AWWNYRC#7: The Resurrectionists adds to a fine body of work
This is the seventh book I’m reading as part of my list of 10 for the Australian Women Writers 2012 National Year of Reading Challenge.
by Kim Wilkins
HarperCollins, 2000, ISBN: 073226797 8
THIS is the third novel by Brisbane’s Kim Wilkins, one I’ve criminally and unaccountably not read until now. It’s interesting to look back at this, seeing how accomplished she was even back then: the prose is fairly tight, the narrative spot on, the characters engaging.
The story is told in two time lines, one in 1790s England and the other contemporary. In the past, a pair of daring lovers move into a cottage in a village near, and modelled on, it would appear, Whitby, there to encounter some seriously unnatural goings on in the suitably Gothic basement of the church. In the modern era, Aussie cellist Maisie Fielding journeys to the same cottage in the wake of her grandmother’s death, to find that those goings on are still, ahem, going on.
The setting lends itself wonderfully to the creeping dread: coastal storms, winter snow and isolation, and a village that keeps its secrets close and viciously guarded.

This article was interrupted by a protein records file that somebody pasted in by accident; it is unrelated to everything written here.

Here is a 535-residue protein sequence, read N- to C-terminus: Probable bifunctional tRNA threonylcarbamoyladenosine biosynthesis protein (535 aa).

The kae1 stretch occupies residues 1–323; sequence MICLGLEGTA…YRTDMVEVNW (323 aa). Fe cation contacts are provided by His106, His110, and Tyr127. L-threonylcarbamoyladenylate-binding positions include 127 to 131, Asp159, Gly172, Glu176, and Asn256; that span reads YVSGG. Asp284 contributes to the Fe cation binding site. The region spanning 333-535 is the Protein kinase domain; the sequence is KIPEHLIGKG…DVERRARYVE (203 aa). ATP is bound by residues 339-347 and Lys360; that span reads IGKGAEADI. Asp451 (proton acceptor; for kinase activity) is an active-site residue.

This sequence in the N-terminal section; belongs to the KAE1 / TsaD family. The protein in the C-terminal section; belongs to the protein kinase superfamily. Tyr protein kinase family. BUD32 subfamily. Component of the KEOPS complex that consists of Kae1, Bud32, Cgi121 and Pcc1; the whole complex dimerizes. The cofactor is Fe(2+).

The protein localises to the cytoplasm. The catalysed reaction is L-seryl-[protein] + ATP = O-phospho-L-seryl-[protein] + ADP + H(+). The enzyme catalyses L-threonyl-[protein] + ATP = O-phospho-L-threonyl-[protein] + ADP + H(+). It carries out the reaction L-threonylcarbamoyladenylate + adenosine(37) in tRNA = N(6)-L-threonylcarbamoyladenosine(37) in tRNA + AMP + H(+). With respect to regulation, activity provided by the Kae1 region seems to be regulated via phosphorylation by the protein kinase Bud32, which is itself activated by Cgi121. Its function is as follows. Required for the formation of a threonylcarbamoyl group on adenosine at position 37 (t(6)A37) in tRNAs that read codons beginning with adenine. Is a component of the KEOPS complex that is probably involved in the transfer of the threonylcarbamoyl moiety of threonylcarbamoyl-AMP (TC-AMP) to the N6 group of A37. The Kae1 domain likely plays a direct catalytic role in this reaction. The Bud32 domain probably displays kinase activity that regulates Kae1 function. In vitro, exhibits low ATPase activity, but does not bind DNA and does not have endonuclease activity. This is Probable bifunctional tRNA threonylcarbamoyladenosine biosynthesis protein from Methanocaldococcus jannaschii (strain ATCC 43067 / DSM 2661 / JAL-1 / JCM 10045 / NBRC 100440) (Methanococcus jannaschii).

Maisie is going through a rough time personally, filled with doubt about her relationship with her opera singer lover Adrian, at sixes and sevens with her overbearing mother and ineffectual father; a few months sifting through her grandmother’s life — a life she never got to know, her mother and grandmother not having got on — seems like just the ticket for getting her head straight.
But there’s the diary left by Georgette, and there’s her grandmother’s legacy, the attractive gypsy boy down the road and the not small matter of Maisie’s hidden psychic power to contend with. This is no simple holiday … especially when the spooky strangers come a’knocking and Maisie is left to feel very unwelcome indeed.
Told from several points of view, the Aurealis Award-winning story is a compelling jigsaw: Georgette sets the scene, Adrian adds domestic pressure, the unlikely villain offers tension as plans collide … and it all comes together as Maisie faces both her past and her future against a very old magic indeed.
While there are a couple of niggling elements in the plot — the way in which Georgette’s diary is compiled, the absence of a possible ally — they are more than overshadowed by the bold denouement that makes this a truly memorable read.
Previous Challenge reviews:
- Sea Hearts, by Margo Lanagan, fantasy.
- Burn Bright, by Marianne de Pierres, fantasy.
- The Courier’s New Bicycle, by Kim Westwood, fantasy.
- The Road, by Catherine Jinks, horror
- The Shattered City, by Tansy Rayner Roberts, fantasy.
- Frantic, by Katherine Howell, crime.